The Mystery of Mysteries

In The Twelve Powers, Charles Fillmore describes the generative power of life as the ultimate “mystery of mysteries” in the consciousness of humankind. If you think about it for a moment, it is easy to see his point. After all, scientific inquiry has been plumbing the depths of the processes of life in the universe for some time now. We know a lot about a lot of things.

We have cracked the code on many of the secrets of nature. In many areas, we have evolved to the point where we can duplicate the generative processes of life in the laboratory, even sustaining them to the point of viability. However, despite everything that we do know about the generative and creative power of life, we know virtually nothing of its origins.

We use names like God, Spirit, the Universe and others in an attempt to ascribe a source to the power of life. But, the truth is we don’t know anything with certainty about either the origins or its source. Wherever and whatever its source may be, one thing is certain. Nothing comes into existence in the universe without the mysterious power of life. It is the principle cause of all life. Without it, there would be no life. Yet, the power of life is not effective at creating good if it ignores its relationship to the other eleven powers.

The Power Of Life Is Like The Wind

In some ways, the power of life is like the wind. We cannot see the wind, but, through its effects in our environment, we can see where it is or where it’s been. We cannot touch the wind, but we can feel when it touches us. Science and technology are farming the power of wind on an increasingly massive scale to provide renewable, clean energy for the needs of humankind. Yet, we still can’t see the wind, even though we can harness its power.

Like the wind, the power of life cannot be seen, but its presence and power is undeniable. We cannot touch it or hold it in our hands, yet we could not touch or feel anything in our experience were it not for the power of life underlying our very existence. In the world of material phenomena, the power of life is the energy that animates and motivates all forms of physical life to action.

Metaphorically speaking, Fillmore says, “Life in the body is like electricity in a motor.” Like electricity, the power of life is not intelligent in the rational sense of the word. Life is raw generative energy and creative power in potential. Like a train needs an engineer to regulate and direct its power, life needs a wise executive that knows how to direct and apply its power towards the development of our creative potential and spiritual good. Without an able engineer, a runaway train can wreak great destruction. Likewise, we undermine our expressions of life power through an  unwise act of will.

Life Is Sensation, Life Is Generation

In The Twelve Powers, Fillmore called the ego the “engineer of the life force in the body.” It is a useful analogy, yet prompts an obvious and perhaps disconcerting question for some. How wise is my ego? Does my ego sell out on my long term good for the instant gratification of sensation in the moment? Or, is my ego directing my life power to the long-term generation of my creative and spiritual good?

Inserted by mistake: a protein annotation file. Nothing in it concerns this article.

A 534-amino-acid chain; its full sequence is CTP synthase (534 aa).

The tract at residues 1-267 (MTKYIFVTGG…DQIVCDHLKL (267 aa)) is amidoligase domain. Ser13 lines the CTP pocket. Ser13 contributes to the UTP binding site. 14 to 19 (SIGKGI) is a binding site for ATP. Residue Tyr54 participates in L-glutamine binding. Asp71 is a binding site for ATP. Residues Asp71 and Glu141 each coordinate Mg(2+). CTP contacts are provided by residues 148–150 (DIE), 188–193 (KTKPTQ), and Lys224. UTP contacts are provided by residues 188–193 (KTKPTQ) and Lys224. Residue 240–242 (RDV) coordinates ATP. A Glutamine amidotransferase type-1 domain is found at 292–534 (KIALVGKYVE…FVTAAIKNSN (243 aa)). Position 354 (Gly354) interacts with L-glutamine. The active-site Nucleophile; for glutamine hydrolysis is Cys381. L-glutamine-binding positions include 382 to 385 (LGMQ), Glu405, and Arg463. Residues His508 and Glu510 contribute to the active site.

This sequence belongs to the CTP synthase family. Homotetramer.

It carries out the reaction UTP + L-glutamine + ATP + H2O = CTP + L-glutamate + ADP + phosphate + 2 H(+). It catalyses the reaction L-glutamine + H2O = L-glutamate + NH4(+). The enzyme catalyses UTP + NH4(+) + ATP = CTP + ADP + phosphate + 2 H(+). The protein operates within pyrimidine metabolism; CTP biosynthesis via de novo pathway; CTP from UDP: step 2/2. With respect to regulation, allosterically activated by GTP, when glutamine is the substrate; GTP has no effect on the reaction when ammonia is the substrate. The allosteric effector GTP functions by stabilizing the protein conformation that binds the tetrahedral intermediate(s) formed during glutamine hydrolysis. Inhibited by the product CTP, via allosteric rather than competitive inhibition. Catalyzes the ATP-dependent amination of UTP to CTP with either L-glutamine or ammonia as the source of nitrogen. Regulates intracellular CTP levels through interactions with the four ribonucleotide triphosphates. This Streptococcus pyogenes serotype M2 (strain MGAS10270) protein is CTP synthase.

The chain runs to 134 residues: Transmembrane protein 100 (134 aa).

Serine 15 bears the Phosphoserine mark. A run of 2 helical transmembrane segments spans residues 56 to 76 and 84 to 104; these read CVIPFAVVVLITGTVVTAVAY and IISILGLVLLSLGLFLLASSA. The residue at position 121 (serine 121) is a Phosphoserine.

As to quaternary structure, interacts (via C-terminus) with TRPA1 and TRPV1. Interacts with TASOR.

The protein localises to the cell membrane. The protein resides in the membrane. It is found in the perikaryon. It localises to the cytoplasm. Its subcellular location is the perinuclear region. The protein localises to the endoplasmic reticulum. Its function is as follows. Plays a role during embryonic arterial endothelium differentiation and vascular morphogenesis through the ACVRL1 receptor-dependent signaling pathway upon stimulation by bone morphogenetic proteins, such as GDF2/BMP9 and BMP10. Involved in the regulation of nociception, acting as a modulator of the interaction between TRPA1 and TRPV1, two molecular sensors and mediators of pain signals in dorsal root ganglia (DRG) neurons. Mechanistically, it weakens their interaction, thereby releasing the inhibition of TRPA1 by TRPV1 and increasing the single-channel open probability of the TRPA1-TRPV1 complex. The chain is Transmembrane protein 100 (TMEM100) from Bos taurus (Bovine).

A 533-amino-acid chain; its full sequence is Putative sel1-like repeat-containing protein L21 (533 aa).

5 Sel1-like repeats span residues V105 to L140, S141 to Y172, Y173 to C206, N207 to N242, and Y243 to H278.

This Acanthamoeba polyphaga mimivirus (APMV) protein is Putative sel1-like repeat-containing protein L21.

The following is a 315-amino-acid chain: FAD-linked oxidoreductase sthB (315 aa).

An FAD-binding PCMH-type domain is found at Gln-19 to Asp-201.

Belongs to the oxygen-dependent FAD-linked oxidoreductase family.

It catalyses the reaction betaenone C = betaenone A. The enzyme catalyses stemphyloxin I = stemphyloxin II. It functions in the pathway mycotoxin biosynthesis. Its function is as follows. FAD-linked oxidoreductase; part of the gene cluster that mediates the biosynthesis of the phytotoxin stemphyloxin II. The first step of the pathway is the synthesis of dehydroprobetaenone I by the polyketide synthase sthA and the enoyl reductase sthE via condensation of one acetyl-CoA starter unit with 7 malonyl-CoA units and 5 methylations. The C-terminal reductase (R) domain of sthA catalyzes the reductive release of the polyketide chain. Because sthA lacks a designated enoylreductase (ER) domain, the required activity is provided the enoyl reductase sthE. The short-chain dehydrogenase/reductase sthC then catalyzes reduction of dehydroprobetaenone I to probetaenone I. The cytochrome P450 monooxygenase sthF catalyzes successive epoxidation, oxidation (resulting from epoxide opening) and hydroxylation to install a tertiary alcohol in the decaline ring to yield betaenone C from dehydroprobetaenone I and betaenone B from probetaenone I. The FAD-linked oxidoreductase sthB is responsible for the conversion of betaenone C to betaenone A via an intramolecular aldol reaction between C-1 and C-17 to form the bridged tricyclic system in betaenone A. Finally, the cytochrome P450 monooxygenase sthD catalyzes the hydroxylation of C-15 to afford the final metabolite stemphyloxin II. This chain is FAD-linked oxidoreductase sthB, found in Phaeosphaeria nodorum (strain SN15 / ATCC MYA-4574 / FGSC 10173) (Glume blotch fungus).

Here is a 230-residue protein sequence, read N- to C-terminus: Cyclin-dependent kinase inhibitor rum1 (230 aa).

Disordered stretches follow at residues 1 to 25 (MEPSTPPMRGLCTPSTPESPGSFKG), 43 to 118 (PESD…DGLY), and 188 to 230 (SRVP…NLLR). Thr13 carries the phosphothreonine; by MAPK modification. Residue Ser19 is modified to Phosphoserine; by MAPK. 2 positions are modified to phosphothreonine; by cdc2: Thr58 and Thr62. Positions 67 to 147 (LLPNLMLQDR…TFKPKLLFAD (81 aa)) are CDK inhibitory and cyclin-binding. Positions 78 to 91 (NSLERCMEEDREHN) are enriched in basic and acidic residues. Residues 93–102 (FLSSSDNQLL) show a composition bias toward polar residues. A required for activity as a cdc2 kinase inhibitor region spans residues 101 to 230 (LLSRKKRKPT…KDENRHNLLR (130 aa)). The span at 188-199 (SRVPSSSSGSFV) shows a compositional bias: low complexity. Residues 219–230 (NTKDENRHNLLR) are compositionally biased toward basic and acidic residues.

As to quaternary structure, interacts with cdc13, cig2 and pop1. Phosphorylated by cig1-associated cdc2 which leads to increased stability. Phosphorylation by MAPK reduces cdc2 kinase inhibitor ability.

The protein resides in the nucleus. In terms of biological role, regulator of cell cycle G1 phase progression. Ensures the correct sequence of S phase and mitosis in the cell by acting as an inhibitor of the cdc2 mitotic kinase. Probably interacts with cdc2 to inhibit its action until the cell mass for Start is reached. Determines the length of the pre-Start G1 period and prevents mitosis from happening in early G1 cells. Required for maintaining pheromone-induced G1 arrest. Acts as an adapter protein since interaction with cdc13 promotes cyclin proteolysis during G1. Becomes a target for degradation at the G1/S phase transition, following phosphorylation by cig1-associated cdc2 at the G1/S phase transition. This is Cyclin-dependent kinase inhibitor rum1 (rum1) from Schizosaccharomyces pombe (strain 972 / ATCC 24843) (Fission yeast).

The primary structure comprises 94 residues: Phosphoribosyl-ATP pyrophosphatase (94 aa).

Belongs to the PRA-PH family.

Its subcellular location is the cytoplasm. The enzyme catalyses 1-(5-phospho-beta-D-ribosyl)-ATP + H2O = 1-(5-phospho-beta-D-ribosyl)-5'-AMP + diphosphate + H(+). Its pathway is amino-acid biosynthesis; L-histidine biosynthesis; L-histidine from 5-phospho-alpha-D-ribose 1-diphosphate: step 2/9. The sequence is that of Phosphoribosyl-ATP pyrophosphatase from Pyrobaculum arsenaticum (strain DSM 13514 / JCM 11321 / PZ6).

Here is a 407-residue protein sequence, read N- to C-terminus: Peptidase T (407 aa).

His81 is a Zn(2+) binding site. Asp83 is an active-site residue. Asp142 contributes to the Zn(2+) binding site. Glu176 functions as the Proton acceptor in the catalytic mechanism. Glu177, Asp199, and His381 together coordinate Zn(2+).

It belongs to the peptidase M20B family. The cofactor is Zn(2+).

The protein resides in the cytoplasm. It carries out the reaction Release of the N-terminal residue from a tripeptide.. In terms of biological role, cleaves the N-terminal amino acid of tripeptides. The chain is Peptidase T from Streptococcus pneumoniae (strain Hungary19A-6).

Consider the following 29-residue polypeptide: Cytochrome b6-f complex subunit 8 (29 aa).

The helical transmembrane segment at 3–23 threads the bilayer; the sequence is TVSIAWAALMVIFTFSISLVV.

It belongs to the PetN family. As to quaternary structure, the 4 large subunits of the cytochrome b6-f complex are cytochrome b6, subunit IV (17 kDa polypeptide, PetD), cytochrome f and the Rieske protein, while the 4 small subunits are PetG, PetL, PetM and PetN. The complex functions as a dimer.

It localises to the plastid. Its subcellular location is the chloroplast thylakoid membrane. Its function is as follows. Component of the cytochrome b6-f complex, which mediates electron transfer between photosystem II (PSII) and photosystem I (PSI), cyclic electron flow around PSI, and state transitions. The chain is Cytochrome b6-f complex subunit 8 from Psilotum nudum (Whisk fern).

Fillmore sees the power of life as being constantly engaged in these two interrelated purposes: sensation and generation. Even though he viewed sensation as the “most subtle and enticing of all factors that enter into being,” he still saw it as necessary for the development of man’s character and evolution of his soul. He advises that we develop the capacity to observe the impulses and desires of our consciousness in the same way that chemists watch the activity of the solutions.

Built To Live Forever, If Only…

Throughout his teachings, Fillmore maintained that humankind’s biggest shortcoming was the failure to properly understand the true nature of our being. Misunderstanding our true nature, we misuse and misdirect our creative powers chasing sensation in ways that undermine our powers of generation. Fillmore believed we were created and built to live forever. Not theoretically, or through reincarnation, but literally, forever.

In its most perfect conception and expression, the power of life has the capacity to generate and regenerate our physical bodies even unto eternity. The power of life is ageless. It does not grow old and die when the body dies. Rather it is released from the limitations of the physical body at the point of death. Being formless energy and limitless power, life simply returns back into life itself to be expressed anew in another form.

To Fillmore, death merely evidences that we have not yet achieved perfection in the use and expression of our  life power. Nor, have we completely harmonized the power of life with the other eleven powers to insure the expression of our highest creative and spiritual good. In the most perfect expression of the generative power of life we can imagine, humankind would generate and regenerate our physical bodies even unto eternity. That we are not there yet, merely means we still have work to do.